Registration, KyWomenWriters Radio Hour, & Shauna Morgan

July 1, 2020

The 42nd annual Kentucky Women Writers Conference has remained in its chrysalis longer than usual as we reimagined how it might look as a virtual event. So I am thrilled to announce that today we are finally beginning online registration for KyWomenWriters2020 Virtual Edition, taking place on September 10–13, 2020 (NOT Sept. 17-20 as previously announced). We feel a responsibility to encourage, lift up, and inspire women writers, and we know that all of us need connection, role models, and great teaching.

The Way We Live Now

June 5, 2020
Breonna Taylor was killed inside her home by Louisville police intending to search for evidence in a drug investigation of suspects who had already been apprehended. This happened on March 13, just as the nation was preoccupied with shutting down for the coronavirus. Ms. Taylor was a student at the University of Kentucky in 2011 and went on to serve as an emergency medical technician, working two jobs as a first responder. Today would have been her 27th birthday.

Bridgett M. Davis, Jamey Temple, and the Betty Gabehart Prizes

April 24, 2020
I was driving Mary Gaitskill to the airport after KyWomenWriters2018 when she mentioned her new favorite author. A nervous person whose heightened sensitivities seem linked to a deep empathy for the flawed characters of her fiction, Mary was visibly uncomfortable in my old car. When the mysterious thumping noise in the dashboard began, always triggered by turning off the AC, Mary asked, “What is that noise?” “I wish I knew,” I replied. It was a short drive from her hotel to the Bluegrass Airport, and we didn’t have time to say much, but Mary especially wanted me to know her most ardent author recommendation for a future conference: Bridgett M. Davis.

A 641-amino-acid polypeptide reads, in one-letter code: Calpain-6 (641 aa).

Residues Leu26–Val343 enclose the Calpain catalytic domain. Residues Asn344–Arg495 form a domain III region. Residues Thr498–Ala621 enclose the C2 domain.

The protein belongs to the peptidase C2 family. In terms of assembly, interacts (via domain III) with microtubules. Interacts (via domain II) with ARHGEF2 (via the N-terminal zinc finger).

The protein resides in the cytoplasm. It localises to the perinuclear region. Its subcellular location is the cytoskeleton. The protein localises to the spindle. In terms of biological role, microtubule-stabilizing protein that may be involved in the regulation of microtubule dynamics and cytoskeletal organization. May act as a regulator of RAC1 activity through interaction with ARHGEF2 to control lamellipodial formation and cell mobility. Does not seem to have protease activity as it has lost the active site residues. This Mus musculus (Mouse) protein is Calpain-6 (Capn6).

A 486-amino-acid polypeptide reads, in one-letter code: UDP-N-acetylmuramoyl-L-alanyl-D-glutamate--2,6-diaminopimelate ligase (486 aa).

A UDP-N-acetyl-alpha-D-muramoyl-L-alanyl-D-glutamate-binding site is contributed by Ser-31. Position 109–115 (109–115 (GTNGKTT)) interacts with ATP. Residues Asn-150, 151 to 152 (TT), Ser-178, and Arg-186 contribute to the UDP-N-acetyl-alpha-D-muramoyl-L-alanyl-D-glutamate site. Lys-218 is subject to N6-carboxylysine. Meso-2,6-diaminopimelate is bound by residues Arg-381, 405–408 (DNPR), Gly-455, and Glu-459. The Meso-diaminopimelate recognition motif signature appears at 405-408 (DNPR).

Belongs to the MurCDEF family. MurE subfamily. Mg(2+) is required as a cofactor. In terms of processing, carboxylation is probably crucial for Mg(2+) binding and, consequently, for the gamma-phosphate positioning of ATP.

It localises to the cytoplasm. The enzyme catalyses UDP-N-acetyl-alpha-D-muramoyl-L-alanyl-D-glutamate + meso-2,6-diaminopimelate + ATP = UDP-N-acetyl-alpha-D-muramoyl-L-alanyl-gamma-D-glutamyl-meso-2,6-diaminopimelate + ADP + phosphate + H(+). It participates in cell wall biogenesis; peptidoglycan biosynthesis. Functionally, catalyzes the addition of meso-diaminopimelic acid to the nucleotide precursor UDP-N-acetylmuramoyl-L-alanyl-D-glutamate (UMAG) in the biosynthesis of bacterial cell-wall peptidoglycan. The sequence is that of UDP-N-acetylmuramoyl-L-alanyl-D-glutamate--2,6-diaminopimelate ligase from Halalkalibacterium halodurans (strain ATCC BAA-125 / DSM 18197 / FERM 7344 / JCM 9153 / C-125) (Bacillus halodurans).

Encouragement from John Keats and Jami Attenberg

April 4, 2020
Uncertainty is a fact of life, but I’m not sure it has governed our day-to-day existence to this degree in my lifetime. It’s strange and scary not knowing what the next three, six, or nine months will look like. Kentucky’s governor, Andy Beshear, notes in his heroic daily press conferences that our uncertainty pales in comparison to World War II, where no one knew how long the war would last. We know there will be a vaccine for the coronavirus in 12 to 18 months, and that normal life will return by then or sooner. But that doesn’t make it any easier to imagine what will happen in the meantime.